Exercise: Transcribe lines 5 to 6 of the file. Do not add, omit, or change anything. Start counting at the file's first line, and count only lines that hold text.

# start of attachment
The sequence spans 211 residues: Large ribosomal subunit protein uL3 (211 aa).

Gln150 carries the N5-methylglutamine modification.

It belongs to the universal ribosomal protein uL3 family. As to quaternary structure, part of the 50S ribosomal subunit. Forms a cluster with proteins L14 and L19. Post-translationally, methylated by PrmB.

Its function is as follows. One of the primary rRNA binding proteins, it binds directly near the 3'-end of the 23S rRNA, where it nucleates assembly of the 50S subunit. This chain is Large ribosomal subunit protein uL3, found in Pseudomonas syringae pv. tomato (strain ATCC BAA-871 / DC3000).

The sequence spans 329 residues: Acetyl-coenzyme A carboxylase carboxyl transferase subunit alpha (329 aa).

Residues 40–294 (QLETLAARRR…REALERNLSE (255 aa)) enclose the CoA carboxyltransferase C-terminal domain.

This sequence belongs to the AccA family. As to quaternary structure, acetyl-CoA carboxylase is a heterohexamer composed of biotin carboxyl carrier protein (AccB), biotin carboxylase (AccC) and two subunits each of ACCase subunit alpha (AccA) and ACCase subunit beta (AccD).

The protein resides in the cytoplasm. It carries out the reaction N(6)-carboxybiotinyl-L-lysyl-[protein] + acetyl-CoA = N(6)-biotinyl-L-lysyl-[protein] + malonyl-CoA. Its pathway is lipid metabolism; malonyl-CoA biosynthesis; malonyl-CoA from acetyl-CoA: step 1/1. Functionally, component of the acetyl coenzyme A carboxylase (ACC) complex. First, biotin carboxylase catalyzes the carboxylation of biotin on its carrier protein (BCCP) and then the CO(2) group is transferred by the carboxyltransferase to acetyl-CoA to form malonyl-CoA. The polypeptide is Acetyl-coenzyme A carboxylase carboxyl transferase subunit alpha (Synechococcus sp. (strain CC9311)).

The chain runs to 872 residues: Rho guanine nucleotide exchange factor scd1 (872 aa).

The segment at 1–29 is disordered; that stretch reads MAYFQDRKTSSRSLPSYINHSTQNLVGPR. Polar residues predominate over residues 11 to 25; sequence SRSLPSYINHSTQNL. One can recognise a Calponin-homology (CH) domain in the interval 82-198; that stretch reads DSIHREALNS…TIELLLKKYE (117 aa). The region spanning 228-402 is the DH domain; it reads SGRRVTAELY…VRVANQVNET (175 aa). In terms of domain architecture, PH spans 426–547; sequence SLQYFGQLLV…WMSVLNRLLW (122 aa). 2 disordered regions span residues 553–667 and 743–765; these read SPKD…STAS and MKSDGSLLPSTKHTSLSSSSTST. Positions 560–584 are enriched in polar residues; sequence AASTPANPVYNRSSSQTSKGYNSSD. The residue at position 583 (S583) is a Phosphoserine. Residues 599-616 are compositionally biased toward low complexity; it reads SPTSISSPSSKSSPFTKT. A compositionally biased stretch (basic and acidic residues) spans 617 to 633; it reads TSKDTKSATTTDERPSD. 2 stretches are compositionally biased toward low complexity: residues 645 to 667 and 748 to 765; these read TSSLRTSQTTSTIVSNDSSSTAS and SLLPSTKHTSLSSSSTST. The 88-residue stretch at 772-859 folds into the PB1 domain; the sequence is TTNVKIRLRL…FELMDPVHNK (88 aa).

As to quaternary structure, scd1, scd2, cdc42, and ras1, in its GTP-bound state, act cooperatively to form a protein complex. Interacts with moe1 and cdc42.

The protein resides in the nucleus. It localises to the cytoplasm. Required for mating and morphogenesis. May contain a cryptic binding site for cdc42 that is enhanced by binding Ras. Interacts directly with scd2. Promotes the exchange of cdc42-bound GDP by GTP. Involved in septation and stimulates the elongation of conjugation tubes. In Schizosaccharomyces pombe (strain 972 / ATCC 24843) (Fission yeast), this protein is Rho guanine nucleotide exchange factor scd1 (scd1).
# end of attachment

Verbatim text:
The sequence spans 329 residues: Acetyl-coenzyme A carboxylase carboxyl transferase subunit alpha (329 aa).

Residues 40–294 (QLETLAARRR…REALERNLSE (255 aa)) enclose the CoA carboxyltransferase C-terminal domain.